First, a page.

The psychological wellbeing of workers is a fundamental component of workplace health and safety plans. The Health and Safety at Work Act (2015) says businesses must take reasonably practical steps to protect health and prevent harm at work, including psychological harm. This has coincided with an increase in training programmes designed to raise worker awareness of maintaining psychological wellbeing.

Most of these training programmes are generic, targeted at all workers within an organisation. They are useful because they bring groups of workers together to learn to monitor their own psychological wellbeing and that of their colleagues.

Managers often sit in on these training sessions. While the content will be useful to them it is unlikely to fully address the specific pressures and stresses of their roles. The role of manager is one in which success is indirectly achieved through the activities of the team the manager leads. Leaders frequently find themselves managing the expectations of the people they report to at the same time as managing the expectations of the staff reporting to them.

In their 2017 survey of managers and leaders Mercers found the just 67 per cent of those surveyed thought that the level of stress they experienced at work was manageable.


The other third was either unsure that the level of stress they experienced at work was manageable or reported that they were overwhelmed. Approximately a third of respondents also reported that they struggled to maintain work-life balance. Just half the leaders and managers believed they had enough time to do a quality job and only 48 per cent felt they could detach from their work (Hyland, 2017). Ranked on the OECD Work-Life Balance Index New Zealand came in 28th out of 34 countries. Data from the 2013 New Zealand census indicates that over 40 per cent of people who worked fulltime in a management position reported working over 50 hours per week.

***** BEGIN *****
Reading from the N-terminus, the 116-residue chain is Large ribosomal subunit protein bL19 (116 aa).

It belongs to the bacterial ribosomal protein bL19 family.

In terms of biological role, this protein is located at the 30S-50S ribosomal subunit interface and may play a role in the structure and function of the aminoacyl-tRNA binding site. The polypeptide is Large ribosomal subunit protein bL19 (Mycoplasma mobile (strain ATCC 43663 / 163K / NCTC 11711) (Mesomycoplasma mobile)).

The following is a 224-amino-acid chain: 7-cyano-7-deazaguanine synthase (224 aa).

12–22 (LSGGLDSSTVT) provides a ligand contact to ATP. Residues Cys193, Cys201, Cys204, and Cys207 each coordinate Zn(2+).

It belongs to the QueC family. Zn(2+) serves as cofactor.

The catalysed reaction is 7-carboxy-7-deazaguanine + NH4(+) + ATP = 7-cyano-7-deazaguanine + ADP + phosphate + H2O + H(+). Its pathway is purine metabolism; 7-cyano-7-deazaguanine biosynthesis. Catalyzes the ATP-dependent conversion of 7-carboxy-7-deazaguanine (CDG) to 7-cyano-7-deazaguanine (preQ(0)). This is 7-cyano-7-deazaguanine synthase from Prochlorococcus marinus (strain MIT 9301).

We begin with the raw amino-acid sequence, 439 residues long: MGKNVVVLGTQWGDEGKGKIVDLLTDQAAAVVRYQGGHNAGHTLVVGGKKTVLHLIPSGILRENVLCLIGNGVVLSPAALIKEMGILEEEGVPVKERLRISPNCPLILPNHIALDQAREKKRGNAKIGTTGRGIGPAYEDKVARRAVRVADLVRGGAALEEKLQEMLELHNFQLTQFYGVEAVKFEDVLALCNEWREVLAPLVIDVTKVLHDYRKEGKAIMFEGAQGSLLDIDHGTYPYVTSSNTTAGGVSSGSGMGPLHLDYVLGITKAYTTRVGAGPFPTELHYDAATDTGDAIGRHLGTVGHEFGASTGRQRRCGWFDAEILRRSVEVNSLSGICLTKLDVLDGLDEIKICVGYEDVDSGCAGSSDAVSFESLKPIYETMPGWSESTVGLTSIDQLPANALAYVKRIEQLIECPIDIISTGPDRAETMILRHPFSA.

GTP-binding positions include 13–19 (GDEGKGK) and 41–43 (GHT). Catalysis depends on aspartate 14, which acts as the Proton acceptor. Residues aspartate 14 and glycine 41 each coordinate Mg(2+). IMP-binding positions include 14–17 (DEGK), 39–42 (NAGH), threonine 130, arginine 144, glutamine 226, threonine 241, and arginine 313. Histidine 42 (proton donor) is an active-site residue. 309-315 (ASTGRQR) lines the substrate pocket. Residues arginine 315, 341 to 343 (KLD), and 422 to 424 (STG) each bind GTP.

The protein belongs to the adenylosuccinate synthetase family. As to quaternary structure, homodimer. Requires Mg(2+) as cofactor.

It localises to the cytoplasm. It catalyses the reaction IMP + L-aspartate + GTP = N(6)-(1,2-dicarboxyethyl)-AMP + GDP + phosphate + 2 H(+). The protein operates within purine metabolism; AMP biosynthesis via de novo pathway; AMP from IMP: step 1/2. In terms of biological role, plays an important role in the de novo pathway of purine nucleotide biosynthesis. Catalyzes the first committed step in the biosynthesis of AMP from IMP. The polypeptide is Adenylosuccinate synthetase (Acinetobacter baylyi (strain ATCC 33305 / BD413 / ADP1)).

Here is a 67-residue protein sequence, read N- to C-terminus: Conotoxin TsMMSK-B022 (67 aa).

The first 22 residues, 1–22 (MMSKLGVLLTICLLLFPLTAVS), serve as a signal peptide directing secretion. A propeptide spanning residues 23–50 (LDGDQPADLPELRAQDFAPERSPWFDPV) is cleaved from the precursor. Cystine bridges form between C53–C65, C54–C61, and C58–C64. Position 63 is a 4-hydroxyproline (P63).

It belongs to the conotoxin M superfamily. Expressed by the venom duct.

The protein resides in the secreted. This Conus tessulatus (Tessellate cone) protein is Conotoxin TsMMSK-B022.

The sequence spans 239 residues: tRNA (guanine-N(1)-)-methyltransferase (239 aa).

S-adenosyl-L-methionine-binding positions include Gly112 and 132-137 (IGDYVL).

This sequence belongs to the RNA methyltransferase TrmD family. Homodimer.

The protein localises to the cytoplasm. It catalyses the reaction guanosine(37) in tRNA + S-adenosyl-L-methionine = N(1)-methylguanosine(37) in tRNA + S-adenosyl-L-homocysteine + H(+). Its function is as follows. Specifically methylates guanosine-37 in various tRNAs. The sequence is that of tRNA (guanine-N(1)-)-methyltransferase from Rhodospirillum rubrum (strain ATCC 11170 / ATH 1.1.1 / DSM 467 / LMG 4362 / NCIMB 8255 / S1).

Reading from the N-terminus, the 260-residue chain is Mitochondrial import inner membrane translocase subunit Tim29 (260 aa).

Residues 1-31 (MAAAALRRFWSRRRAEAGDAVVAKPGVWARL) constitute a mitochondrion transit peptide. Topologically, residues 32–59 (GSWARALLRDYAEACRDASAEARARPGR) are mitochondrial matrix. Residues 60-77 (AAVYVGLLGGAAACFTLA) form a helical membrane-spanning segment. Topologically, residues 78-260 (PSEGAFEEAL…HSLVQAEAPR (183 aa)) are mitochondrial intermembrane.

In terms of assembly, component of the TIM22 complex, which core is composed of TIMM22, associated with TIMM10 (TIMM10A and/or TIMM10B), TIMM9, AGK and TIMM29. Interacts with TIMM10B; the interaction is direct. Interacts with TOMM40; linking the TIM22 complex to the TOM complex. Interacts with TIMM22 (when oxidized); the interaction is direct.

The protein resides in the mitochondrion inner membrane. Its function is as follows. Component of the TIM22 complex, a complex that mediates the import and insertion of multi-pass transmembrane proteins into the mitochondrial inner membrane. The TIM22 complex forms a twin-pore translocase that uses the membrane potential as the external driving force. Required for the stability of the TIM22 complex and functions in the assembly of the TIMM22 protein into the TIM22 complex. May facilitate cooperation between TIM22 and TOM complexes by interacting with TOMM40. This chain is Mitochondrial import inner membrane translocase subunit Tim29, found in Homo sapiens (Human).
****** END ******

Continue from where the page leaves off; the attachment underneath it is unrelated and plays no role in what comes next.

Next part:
Mental health issues can lead to both absenteeism and presenteeism. Presenteeism is where people are physically present in the workplace but are not fit to carry out their work effectively due to their mental and emotional state.

Sarah Davies, from the London school of Economics, notes that a 2016 study of eight countries found that the cost to a business of presenteeism tends to be five to 10 times higher than for absenteeism. The study also found that people in management positions were the most resistant to taking time off work, meaning that they were responsible for more of the losses arising from presenteeism.

Poor psychological wellbeing of leaders impacts negatively on a business in many ways. Negative emotions due to stress can significantly limit our ability to think creatively and develop innovative solutions.

Research indicates that leader stress and wellbeing is an important factor on the level of stress and wellbeing of the employees (Skakon et al, 2010). Leadership can be a lonely place. While most staff can form support networks with their peers many managers have no peers within the workplace from whom they can seek support.

The evidence is clear that there is a strong need for leaders to learn and regularly practise self-care strategies as a part of their working day.

Ironically self-care can be seen as a "luxury" we do not have time or energy for at times of stress, yet when we practise self-care we operate more efficiently and handle the pressures of the job more effectively.

The challenge for leaders is to take a proactive approach to wellbeing by viewing self-care as a part of their job and as part of the job for staff. To change the culture of "just dealing with stress" and "getting on with the job regardless" leaders must be deliberate about identifying and managing their own stress and being able to identify and help manage stress in employees. By practising self-care strategies leaders model these behaviours for staff. Self-care goals can be woven into performance discussions with staff and captured in performance agreements.


For leaders the question is no longer "Should I give priority to my own well-being?" As well as the benefits for their personal wellbeing and performance in their role, leaders who practise self-care strategies can have positive impact on the wellbeing of staff and the health and performance of the business. The question leaders should be asking is "How do I start?"

* Grant Gunning is a registered psychologist who has over 20 years experience working in senior management positions in government organisations. He works in private practice in Hawke's Bay.